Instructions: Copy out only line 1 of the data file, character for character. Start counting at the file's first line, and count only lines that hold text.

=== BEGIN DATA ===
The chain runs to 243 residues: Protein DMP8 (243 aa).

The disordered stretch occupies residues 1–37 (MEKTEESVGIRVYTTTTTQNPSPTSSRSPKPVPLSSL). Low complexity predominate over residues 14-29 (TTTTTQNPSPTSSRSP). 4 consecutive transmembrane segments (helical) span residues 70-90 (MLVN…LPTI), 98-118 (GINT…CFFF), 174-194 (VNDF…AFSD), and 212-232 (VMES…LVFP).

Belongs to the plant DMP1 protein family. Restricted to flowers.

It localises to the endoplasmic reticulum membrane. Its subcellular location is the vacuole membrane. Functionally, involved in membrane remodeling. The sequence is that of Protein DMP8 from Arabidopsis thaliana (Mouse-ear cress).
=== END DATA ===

The chain runs to 243 residues: Protein DMP8 (243 aa).